Dear readers, please note that due to scheduling issues we were unable to publish the Top World Wines 2021 list yesterday but will be doing so tomorrow. We thank you for understanding and your patience.
I follow a professional chef on You Tube named Jean Pierre. He is of French/Italian heritage. He is quite amusing in his jocular manner and clearly knows what he is doing. Every once in a while, in the middle of his advice to those watching, he will stop and say something quite serious. In his video of how to make mashed potatoes, he explains why using a ricer is so important: the deep smooth flavor of good mashed potatoes can only come from riced potatoes. He looks up from his work and says “Texture is the conductor of flavor.”
I think that this applies as much to wine as it does to food. With food this is more apparent as we chew our food before swallowing. With wine we hold the liquid in our mouths, draw in air and move the wine around in our mouths before swallowing. For many non-professional wine drinkers what counts is bouquet and flavor. How that flavor is carried and on what it depends is typically over looked. In the past decade I have noticed that I pay more and more attention to the texture of the wines I taste—which is sometimes called “mouth feel”. For me, and quite a few of my wine tasting friends, texture is the third dimension of wine—the depth dimension. I distinguish texture from length which is the continuation of flavor on the back of the palate. Length is very important in evaluating a wine: A short or blunt finish is a source of disappointment and is always a mark against a wine. Sometimes a curtailed finish is the consequence of firm or harsh tannins which shut down the palate in mid action as it were. That is why it is so difficult to assess tannic red wines in their youth. Yes, years of experience with certain types of tannic reds can help in the evaluation of young wines. Still, one of the main reasons to age potentially excellent red wines is to allow the tannins to resolve which then allows for real length in the finish to emerge.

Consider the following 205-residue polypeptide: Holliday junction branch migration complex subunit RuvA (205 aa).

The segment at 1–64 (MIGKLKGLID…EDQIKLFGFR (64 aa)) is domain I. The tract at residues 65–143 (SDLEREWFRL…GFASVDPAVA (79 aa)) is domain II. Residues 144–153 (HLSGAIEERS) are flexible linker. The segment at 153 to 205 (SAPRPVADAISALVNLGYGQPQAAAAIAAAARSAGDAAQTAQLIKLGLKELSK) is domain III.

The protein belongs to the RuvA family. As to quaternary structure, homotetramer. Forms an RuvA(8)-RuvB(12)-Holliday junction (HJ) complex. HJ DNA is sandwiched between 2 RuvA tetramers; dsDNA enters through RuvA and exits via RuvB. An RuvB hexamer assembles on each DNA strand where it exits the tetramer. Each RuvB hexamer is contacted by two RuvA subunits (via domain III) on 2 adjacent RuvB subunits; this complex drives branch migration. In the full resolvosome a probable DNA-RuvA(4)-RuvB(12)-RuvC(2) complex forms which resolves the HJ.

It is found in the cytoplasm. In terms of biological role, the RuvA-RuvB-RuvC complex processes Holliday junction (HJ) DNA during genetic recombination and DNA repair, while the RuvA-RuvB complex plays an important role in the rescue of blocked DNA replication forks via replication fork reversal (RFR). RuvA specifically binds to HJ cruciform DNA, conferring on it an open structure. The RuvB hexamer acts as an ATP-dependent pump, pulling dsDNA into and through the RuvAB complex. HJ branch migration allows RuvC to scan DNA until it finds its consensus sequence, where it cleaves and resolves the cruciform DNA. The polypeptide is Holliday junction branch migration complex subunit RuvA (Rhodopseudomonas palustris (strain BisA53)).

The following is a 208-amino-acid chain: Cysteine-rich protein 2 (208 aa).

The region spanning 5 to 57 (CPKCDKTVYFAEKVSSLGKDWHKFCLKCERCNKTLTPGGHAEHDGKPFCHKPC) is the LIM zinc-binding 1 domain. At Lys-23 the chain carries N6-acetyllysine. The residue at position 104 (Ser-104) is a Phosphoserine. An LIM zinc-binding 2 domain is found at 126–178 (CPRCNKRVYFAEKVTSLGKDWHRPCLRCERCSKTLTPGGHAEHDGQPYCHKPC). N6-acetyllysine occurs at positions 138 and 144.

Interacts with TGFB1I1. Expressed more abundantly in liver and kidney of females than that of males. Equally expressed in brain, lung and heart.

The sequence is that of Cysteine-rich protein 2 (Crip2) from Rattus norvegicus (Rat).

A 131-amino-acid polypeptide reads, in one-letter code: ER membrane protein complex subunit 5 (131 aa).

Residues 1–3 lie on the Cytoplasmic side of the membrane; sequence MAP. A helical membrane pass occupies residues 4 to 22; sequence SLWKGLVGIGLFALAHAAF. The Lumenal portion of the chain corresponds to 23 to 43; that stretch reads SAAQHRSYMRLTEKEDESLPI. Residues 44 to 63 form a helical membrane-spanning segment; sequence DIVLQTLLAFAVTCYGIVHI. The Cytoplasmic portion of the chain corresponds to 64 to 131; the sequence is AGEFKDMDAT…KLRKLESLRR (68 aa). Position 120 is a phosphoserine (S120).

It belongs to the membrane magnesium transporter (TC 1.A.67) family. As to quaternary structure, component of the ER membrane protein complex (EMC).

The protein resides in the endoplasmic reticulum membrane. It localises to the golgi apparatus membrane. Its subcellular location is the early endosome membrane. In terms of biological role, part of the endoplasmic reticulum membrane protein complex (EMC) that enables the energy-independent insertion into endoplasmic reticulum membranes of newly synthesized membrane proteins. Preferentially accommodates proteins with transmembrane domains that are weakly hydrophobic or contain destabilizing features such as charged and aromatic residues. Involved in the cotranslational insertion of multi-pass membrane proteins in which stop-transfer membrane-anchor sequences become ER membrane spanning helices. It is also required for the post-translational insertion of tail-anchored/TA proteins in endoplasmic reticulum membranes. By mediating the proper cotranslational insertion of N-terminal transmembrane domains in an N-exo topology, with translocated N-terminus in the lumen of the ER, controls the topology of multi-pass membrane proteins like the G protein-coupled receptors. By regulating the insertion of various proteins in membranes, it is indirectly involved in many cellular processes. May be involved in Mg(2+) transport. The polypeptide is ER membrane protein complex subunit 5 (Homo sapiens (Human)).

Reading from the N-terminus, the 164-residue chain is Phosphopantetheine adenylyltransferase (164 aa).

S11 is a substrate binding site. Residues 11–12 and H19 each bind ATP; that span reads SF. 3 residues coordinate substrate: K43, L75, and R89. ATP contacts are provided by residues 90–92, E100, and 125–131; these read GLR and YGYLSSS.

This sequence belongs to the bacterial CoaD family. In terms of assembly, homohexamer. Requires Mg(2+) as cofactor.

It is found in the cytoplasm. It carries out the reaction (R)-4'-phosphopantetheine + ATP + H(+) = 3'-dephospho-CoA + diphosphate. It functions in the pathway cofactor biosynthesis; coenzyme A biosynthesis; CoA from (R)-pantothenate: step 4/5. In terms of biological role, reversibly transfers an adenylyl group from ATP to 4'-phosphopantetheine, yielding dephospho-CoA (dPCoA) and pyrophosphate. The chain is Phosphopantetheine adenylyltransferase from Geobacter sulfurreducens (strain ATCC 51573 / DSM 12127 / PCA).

But texture is much more than length: It is the way in which the wine penetrates the palate to create a sense of depth behind the surface of the wine. Great wines usually possess highly expressive bouquets, a wealth of flavors and a compelling density of texture. These wines sink into the palate giving the taster the sense that the wine has unplumbed depths behind the very attractive surface. Darkness and light combine together for an unforgettable experience. This may not happen often but it happens enough to set the standard of what we seek in outstanding wines. Thinking back to the best wines I have ever tasted, I always remember how the wine felt in my mouth. Sometimes in an old wine of real pedigree texture is experienced as a smoothness akin to foie gras. In white wines, what I am calling texture is what many tasters call minerality. Wine scientists sometime scoff at this notion since minerals per se do not have a taste. Yet we all know exactly why we use this irreplaceable term in describing our experiences with outstanding white wines. When an experienced taster uses the phrase “crushed stone” to describe a serious Chablis or a Riesling from the Saar, we all know very well what that means. I would like to suggest that texture is the way that the terroir of a site most specifically manifests itself. Just as the terroir is the depth dimension of a vineyard, texture is the foundation on which flavor and length are built.